[세미나] [전기·정보세미나3] Why Engineers will Play a Critical Role in the Next Revolution in Medicine

2019-08-29l Hit 543

877. Why Engineers Will Play a Critical Role
in the Next Revolution in Medicine

연사: H. Tom Soh, Prof. of Electrical Engineering and Radiology at Stanford Univ.

일시: 2019년 9월 5일(목), 17:00 ~ 18:00

장소: 서울대학교 제1공학관(301동) 102호

Since the invention of the optical microscopes in the 1600s, the fields of medicine and engineering enjoyed a symbiotic relationship. The need to measure, visualize and understand complex biological phenomena has provided motivations for engineers to invent new technologies. In turn, technological advancements have led to many breakthroughs in biology and medicine. In the post-genomic era, the pace of this virtuous cycle between medicine and engineering is accelerating - and it is rapidly advancing our understanding of disease mechanisms and expanding treatment options. In the first part of the talk, I provide some historical perspective by describing specific examples of these exciting advancements at the interface of medicine and engineering. Over the next decades, I believe the next revolution in medicine will occur by not only treating diseases more effectively (“Precision Medicine”) but by keeping people healthy before they get sick in the first place (“Precision Health”). In order for this revolution to occur, I believe that biosensor technology will pay a critical role because it will provide critical information to predict and prevent diseases. In the second half of the talk, I will provide an overview of recent advancements in the field of biosensor technology and introduce our lab’s work in “real-time biosensors” for continuously measuring specific biomolecules in the body – in real time.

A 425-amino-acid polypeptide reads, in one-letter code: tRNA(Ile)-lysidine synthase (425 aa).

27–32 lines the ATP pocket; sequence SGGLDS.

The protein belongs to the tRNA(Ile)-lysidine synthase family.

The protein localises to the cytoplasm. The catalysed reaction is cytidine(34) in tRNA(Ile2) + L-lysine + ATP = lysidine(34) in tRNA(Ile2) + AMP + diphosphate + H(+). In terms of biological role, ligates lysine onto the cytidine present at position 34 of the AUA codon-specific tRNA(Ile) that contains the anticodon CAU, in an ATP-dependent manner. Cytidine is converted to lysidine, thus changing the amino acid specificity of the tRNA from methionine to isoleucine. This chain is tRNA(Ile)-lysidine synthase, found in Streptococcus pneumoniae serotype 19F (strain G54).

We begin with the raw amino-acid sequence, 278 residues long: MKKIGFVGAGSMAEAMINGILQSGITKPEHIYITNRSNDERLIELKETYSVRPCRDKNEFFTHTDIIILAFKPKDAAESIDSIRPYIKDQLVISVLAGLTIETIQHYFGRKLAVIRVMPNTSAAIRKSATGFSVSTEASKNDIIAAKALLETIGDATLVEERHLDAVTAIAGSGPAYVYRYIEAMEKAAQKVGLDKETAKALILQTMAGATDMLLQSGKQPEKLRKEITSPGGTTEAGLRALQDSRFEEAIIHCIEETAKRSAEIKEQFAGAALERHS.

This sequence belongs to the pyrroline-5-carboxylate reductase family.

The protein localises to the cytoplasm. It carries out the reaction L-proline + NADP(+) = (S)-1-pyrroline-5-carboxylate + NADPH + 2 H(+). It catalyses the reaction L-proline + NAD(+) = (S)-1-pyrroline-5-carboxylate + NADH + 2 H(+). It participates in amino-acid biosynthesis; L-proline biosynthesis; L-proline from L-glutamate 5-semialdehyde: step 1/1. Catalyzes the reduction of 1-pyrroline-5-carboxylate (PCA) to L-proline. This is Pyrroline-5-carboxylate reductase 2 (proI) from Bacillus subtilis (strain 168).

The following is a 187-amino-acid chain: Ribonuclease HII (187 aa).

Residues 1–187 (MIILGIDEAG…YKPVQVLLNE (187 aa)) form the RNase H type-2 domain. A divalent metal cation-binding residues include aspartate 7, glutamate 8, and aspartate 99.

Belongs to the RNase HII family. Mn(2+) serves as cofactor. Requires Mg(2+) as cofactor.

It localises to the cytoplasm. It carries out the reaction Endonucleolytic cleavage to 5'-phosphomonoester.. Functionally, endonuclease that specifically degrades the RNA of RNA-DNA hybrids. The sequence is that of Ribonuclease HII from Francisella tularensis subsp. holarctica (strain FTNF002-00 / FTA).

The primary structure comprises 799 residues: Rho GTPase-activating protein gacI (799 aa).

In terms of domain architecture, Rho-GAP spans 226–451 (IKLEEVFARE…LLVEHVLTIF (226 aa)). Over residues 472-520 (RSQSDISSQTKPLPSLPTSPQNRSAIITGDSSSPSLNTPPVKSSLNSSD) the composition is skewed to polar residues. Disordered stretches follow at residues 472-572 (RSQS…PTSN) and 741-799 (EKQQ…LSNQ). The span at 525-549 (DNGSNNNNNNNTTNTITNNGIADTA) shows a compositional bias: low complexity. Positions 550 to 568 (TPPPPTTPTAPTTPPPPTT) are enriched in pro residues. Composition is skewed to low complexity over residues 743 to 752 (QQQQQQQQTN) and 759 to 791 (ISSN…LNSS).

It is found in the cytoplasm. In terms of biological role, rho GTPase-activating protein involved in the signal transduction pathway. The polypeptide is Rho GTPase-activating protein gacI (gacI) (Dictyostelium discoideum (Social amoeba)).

Dr. H. Tom Soh is a Professor of Electrical Engineering and Radiology at Stanford University. His laboratory develops synthetic biomaterials and biosensor devices. He earned his B.S. (1992), with a double major in Mechanical Engineering and Materials Science with Distinction from Cornell University and his M.S. (1995) and Ph.D. (1999) in Electrical Engineering from Stanford University. Between 1999 and 2003, he served as a technical manager of MEMS device research group at Bell Laboratories and Agere Systems. Between 2003 and 2015, he was the Ruth Garland Professor at UC-Santa Barbara (UCSB) in the department of Mechanical Engineering and Materials. His lab moved to Stanford in 2015. He is a recipient of numerous awards including MIT Technology Review’s “TR 100” Award, ONR Young Investigator Award, Beckman Young Investigator Award, ALA Innovator Award, NIH Director’s TR01 Award, NIH Edward Nagy Award, Guggenheim Fellowship, and Alexander van Humboldt Fellowship. Dr. Soh is a Chan-Zuckerberg Biohub Investigator, fellow of the American Institute for Medical and Biological Engineering (AIMBE), and member of the National Academy of Inventors (NAI).